Validity of using item response theory to analyze data from the Work Limitations Questionnaire
The Work Limitations Questionnaire (WLQ) is used to determine the amount of work loss and productivity which stem from certain health conditions, including rheumatoid arthritis and cancer. The questionnaire is currently scored using methodology from Classical Test Theory. Item Response Theory, on the other hand, is a theory based on analyzing item responses. This study wanted to determine the validity of using Item Response Theory (IRT), to analyze data from the WLQ. Item responses from 572 employed adults with dysthymia, major depressive disorder (MDD), double depressive disorder (both dysthymia and MDD), rheumatoid arthritis and healthy individuals were used to determine the validity of IRT (Adler et al., 2006).^ PARSCALE, which is IRT software from Scientific Software International, Inc., was used to calculate estimates of the work limitations based on item responses from the WLQ. These estimates, also known as ability estimates, were then correlated with the raw score estimates calculated from the sum of all the items responses. Concurrent validity, which claims a measurement is valid if the correlation between the new measurement and the valid measurement is greater or equal to .90, was used to determine the validity of IRT methodology for the WLQ. Ability estimates from IRT were found to be somewhat highly correlated with the raw scores from the WLQ (above .80). However, the only subscale which had a high enough correlation for IRT to be considered valid was the time management subscale (r = .90). All other subscales, mental/interpersonal, physical, and output, did not produce valid IRT ability estimates.^ An explanation for these lower than expected correlations can be explained by the outliers found in the sample. Also, acquiescent responding (AR) bias, which is caused by the tendency for people to respond the same way to every question on a questionnaire, and the multidimensionality of the questionnaire (the WLQ is composed of four dimensions and thus four different latent variables) probably had a major impact on the IRT estimates. Furthermore, it is possible that the mental/interpersonal dimension violated the monotonocity assumption of IRT causing PARSCALE to fail to run for these estimates. The monotonicity assumption needs to be checked for the mental/interpersonal dimension. Furthermore, the use of multidimensional IRT methods would most likely remove the AR bias and increase the validity of using IRT to analyze data from the WLQ.^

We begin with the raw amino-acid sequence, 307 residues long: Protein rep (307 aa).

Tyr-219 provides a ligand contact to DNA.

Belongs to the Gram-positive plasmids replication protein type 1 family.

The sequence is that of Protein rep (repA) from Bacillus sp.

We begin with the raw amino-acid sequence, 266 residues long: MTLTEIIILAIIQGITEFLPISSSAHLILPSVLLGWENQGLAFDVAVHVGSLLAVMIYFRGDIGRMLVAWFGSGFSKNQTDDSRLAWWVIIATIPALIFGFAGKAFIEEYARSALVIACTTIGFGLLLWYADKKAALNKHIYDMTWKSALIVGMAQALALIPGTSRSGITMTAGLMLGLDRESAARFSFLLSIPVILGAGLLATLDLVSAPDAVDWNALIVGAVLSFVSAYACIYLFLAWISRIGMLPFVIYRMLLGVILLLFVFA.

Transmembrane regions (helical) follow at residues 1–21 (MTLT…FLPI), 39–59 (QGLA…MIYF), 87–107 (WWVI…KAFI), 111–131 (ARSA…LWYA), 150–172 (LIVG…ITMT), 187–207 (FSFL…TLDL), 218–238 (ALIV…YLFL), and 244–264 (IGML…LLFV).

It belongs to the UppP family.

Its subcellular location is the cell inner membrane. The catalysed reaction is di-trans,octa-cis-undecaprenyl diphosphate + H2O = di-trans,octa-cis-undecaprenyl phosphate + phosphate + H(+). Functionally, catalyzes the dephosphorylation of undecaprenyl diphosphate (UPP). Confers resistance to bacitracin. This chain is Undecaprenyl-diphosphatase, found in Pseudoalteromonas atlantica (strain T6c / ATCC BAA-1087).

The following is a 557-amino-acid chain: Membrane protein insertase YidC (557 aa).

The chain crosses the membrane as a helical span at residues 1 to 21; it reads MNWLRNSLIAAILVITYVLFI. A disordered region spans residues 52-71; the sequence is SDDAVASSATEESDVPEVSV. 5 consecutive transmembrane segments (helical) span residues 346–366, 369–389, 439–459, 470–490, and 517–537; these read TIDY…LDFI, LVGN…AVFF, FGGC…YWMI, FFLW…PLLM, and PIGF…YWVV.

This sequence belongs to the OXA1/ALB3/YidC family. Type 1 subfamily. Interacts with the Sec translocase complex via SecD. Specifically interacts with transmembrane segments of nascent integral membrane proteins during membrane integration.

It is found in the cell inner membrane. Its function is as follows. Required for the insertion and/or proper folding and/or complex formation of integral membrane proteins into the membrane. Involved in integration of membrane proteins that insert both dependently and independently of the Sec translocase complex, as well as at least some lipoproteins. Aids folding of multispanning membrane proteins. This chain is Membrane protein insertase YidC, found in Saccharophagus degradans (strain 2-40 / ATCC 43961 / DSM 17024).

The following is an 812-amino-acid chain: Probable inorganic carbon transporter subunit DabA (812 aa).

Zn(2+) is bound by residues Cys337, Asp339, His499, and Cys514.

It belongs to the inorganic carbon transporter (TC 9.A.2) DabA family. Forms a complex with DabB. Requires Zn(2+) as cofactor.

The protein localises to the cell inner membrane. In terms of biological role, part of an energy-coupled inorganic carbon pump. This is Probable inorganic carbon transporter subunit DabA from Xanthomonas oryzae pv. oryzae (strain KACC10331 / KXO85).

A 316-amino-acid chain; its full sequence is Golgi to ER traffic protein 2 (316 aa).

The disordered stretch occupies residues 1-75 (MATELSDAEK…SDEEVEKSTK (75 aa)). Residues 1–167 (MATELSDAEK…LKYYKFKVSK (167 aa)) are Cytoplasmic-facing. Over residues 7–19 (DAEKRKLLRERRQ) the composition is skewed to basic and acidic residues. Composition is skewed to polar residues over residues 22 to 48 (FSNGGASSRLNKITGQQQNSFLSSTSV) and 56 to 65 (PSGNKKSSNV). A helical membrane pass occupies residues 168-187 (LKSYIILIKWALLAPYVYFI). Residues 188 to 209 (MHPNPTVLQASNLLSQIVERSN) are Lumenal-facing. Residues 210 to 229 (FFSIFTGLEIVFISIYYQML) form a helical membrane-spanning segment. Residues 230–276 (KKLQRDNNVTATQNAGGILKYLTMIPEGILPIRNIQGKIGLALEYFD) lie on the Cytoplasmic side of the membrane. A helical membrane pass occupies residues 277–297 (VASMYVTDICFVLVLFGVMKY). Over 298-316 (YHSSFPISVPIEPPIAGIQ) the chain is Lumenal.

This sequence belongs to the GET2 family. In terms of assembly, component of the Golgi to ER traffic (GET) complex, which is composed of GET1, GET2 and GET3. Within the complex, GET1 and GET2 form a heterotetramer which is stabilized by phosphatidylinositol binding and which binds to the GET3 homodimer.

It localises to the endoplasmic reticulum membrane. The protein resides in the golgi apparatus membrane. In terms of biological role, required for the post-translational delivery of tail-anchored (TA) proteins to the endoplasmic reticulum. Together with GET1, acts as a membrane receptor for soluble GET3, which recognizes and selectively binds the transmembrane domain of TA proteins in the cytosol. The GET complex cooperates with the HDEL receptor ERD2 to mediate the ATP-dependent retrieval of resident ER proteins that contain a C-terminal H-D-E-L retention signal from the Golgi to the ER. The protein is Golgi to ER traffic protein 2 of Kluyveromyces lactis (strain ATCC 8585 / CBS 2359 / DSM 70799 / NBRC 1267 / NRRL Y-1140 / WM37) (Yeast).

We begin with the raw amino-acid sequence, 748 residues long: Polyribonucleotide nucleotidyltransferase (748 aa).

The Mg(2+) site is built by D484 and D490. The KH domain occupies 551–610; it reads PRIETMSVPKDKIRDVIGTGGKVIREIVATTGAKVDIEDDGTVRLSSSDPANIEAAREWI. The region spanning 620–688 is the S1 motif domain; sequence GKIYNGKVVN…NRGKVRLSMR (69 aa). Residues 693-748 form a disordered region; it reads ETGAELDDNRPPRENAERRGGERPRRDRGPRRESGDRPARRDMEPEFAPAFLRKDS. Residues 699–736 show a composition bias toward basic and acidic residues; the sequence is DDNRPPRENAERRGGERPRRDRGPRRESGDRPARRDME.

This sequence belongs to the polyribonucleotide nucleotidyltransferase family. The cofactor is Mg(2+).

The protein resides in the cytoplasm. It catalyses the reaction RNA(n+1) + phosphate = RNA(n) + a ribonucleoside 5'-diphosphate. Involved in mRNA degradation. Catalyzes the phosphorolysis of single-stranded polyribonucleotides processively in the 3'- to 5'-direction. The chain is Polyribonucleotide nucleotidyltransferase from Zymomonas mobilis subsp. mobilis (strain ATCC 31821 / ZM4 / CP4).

Biology, Biostatistics|Psychology, Behavioral Sciences
Kristen Diane Andrews,
"Validity of using item response theory to analyze data from the Work Limitations Questionnaire"
(January 1, 2011).
Texas Medical Center Dissertations (via ProQuest).